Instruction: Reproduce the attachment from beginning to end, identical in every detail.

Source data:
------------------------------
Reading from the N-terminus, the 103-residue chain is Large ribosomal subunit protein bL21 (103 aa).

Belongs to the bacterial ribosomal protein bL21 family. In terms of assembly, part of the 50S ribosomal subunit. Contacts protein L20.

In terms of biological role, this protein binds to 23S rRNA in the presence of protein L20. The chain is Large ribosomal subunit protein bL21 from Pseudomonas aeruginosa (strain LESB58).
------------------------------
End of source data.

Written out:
Reading from the N-terminus, the 103-residue chain is Large ribosomal subunit protein bL21 (103 aa).

Belongs to the bacterial ribosomal protein bL21 family. In terms of assembly, part of the 50S ribosomal subunit. Contacts protein L20.

In terms of biological role, this protein binds to 23S rRNA in the presence of protein L20. The chain is Large ribosomal subunit protein bL21 from Pseudomonas aeruginosa (strain LESB58).